SIOUX FALLS, S.D. (KELO)– A new agricultural education program is getting a helping hand thanks to a large grant.
This is the first school year where agricultural education is being offered within the Sioux Falls School District. To help the program grow, they were awarded $10,000 from the CHS Foundation to help fund a variety of hands-on projects in the classroom.
Today these students are learning about the anatomy of fish. But soon, they will be getting to learn about animals and other aspects of agriculture first hand, thanks to funding from the CHS Foundation.
“We are very excited. It is going to give our students opportunities to really see what production ag is like,” said ag teacher Andrew Jensen. “Some of the things that we are going to purchase with the tunnel is a high tunnel greenhouse, a farrowing pen and some other miscellaneous small animal things like some rabbit cages to give our students those hands-on opportunities that they may not get elsewhere.”
“He had a really compelling vision for what he wants to ag program to be, it’s a really exciting program, it’s the first in Sioux Falls, South Dakota’s largest school district, so I think the novelty, the newness of the program there was an exciting opportunity,” said Megan Wolle, senior director of stewardship at CHS Inc. and president of the CHS Foundation.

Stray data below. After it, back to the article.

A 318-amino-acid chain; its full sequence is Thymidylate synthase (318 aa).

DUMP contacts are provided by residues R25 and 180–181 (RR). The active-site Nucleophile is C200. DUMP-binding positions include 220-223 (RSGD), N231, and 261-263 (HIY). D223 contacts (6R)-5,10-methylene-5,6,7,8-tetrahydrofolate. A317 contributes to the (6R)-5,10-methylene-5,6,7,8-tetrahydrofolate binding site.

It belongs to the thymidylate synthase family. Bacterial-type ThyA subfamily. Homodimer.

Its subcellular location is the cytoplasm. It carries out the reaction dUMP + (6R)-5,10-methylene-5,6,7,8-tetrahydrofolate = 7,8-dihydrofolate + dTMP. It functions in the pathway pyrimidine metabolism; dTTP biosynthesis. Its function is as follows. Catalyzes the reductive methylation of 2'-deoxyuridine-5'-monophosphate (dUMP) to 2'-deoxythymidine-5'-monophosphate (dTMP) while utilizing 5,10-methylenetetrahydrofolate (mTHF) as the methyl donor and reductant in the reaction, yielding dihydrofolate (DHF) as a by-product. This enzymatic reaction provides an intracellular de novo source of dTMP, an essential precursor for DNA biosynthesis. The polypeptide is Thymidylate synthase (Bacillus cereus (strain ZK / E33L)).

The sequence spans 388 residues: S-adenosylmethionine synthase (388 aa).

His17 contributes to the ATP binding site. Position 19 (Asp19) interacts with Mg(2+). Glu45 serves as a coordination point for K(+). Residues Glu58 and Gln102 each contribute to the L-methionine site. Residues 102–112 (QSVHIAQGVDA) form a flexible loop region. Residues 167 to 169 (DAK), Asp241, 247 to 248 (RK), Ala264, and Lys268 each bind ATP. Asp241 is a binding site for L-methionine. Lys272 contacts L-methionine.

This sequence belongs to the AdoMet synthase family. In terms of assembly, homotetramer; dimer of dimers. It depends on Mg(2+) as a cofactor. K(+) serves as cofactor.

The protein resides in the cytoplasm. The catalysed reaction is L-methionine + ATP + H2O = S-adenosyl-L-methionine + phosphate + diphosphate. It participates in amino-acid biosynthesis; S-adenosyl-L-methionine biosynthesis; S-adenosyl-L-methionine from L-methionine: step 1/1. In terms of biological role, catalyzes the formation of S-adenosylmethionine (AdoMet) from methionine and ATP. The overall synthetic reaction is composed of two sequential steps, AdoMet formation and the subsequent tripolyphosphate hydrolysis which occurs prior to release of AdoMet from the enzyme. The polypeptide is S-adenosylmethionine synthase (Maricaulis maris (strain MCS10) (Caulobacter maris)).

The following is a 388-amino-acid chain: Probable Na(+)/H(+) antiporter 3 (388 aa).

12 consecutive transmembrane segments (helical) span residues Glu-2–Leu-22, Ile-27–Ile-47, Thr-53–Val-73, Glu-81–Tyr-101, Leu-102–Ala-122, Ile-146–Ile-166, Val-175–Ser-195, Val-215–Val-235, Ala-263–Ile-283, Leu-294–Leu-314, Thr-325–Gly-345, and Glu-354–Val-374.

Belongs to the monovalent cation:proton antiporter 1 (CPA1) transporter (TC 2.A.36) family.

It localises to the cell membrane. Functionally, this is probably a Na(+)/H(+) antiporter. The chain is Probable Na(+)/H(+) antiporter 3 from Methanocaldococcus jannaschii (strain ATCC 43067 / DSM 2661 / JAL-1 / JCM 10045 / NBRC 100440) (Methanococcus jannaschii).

CHS is the largest farmer owned cooperative in the country and they are passionate about providing resources to students interested in agriculture.
“So that mission of developing this next generation of ag leaders is so critical for us because we need students choosing agriculture as a career path and we know not enough students are being exposed to agriculture, not enough students understand the corporative system, we are pretty passionate about as a farmer owned cooperative so we want that opportunity to introduce students to ag education earlier,” said Wolle.
Building a better ag education program in the city of Sioux Falls.
“It’s really going to lay the foundation for our ag program. We are hoping to be able to build an ag building with some lab space and some animal space, so this is really going to give our students an opportunity to really kick start in the ag program and then hopefully build the ag program up student wise, especially through those hands-on opportunities,” said Jensen.
Jenson hopes to have the equipment to begin the class’s pig farrowing project by March. When the snow melts, they plan to build the high tunnel space.